YP Comment: NHS is propped up by goodwill. Hospital staffing crisis revealed

THE LAW of unintended consequences explains, in part, why hospitals across Yorkshire will be so short-staffed this Easter.

Dewsbury Hospital where staffing concerns have been highlighted.

After ordering NHS trusts to cut the amount of money spent on temporary ‘locum’ staff in order to balance their books, there’s now a shortage of doctors and nurses prepared to work these shifts for significantly reduced pay.

Their stance is understandable – why should they offer their professional expertise for next to nothing because of the failure of successive governments, Tory and Labour alike, to recognise the extent to which the National Health Service is only running on goodwill because there are simply not enough medical professionals to meet the ever increasing demands of patients?

Sign up to our daily newsletter

The i newsletter cut through the noise

Dr Cliff Mann, the head of the Royal College of Emergency Medicine, is not the only person to highlight this concern. A quite harrowing debate in Parliament on Monday night saw Dewsbury MP Paula Sheriff reveal the possibility of a repeat of the Mid Staffs scandal if staffing shortages were not tackled by Mid Yorkshire Hospitals NHS Trust.

She disclosed a conversation with the trust’s chief executive, Stephen Eames, in which he revealed that the organisation has been in “crisis mode” for 14 months. For, while an additional 120 beds have been provided at hospitals in Dewsbury, Wakefield and Pontefract, Ms Sherriff says the “100 extra staff 
who should have accompanied that expansion are nowhere to be seen”, hence the appalling cases of neglect which she highlighted.

This is the context to an invidious situation whereby medical staff will have to take short cuts, and make uncomfortable compromises, just to provide their patients with a modicum of care while also knowing that they, and not their superiors, will be hung out to dry if an allegation of negligence is lodged. And this explains why the NHS is increasingly bereft of goodwill – there’s only so much that doctors and nurses can do on a single shift, and are prepared to do, when they’re working for a Government which appears to be in denial about the scale of the staffing shortage and its consequences.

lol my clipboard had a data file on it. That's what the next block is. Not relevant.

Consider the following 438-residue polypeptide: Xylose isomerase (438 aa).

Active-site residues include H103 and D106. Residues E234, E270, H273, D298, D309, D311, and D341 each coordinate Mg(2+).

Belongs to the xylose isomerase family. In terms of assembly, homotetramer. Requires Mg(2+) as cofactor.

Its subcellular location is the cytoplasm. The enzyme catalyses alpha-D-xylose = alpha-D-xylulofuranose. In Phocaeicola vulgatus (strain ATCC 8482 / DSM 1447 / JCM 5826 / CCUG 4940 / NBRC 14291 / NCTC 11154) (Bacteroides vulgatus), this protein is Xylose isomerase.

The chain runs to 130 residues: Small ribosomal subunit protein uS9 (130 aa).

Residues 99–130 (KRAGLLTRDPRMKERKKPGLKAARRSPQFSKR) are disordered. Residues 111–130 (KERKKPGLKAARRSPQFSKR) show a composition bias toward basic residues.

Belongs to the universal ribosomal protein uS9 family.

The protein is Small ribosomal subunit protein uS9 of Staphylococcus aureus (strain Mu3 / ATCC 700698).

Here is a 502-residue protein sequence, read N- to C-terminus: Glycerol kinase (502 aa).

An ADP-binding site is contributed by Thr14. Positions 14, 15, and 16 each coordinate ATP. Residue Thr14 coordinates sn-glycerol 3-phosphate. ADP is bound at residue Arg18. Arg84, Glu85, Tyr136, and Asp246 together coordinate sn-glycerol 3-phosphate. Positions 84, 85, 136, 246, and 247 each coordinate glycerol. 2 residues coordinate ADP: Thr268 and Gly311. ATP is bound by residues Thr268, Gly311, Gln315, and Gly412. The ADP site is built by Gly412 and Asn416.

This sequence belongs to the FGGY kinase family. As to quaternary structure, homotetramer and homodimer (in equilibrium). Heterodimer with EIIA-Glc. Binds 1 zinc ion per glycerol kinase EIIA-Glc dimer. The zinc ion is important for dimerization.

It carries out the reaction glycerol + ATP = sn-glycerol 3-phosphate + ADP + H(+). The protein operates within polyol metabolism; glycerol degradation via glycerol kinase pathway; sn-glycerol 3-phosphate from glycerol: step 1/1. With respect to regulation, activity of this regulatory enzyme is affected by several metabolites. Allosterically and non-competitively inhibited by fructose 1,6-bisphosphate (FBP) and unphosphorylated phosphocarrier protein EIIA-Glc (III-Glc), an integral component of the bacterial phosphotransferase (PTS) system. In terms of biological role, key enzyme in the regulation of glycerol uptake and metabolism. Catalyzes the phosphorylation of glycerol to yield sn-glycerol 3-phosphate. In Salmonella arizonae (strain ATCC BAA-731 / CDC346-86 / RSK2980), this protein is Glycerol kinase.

Adam Johnson jailed: Downfall of sex shame footballer

FOR DISGRACED footballer Adam Johnson, a six year prison sentence – he will be eligible for parole in March 2019 – is still relatively lenient compared to the lifetime of torment that will be suffered by the 15-year-old schoolgirl whom he groomed with hundreds of explicit text messages before sexually assaulting her in the back of his car.

His career in ruins, Johnson is undeserving of sympathy because of not only the gratuitous manner in which he exploited his celebrity status but his total contempt for the judicial process. Having protested his innocence for more than a year, presumably because he wanted to maximise his income as a millionaire footballer while hoping against hope that his victim would withdraw her claims, the 28-year-old also displayed an unforgivable amount of insolence.

At one point, his trial was curtailed because he told a friend that he was ‘bored’ – this one-time England international clearly did not appreciate, or understand, the seriousness of his paedophilia and his betrayal of not just the infatuated young girl in question, but his family, supporters and those footballers who are exemplary role models.

Perhaps the most perplexing aspect of this sick case is that West Yorkshire Police were able to deploy so many officers to Bradford Crown Court to protect Johnson as he sprinted from a decoy car into the halls of justice. As he begins his incarceration, the only person that Johnson needs protecting from is himself and his own depravity.

Hope in its heart: Restoring the Easter message

IF Easter is not to become just another weekend, it is important that this traditional period of reflection does not become eroded by commercial considerations – chocolate manufacturer Cadbury is belatedly facing a public backlash after dispensing with the word ‘Easter’ from the packaging of its eggs.

Contrast this with the irrepressible Archbishop of York who will spend Easter on the road as part of inspirational Pilgrimage of Prayer, Witness and Blessing as he continues to take the Christian message to the people. Not everyone, however, need to go to such extraordinary lengths to reaffirm their values.

For, if everyone just paused and asked what they could do to become a better person, society might be able to move forward with greater hope in its heart, and with Easter restored to its rightful status.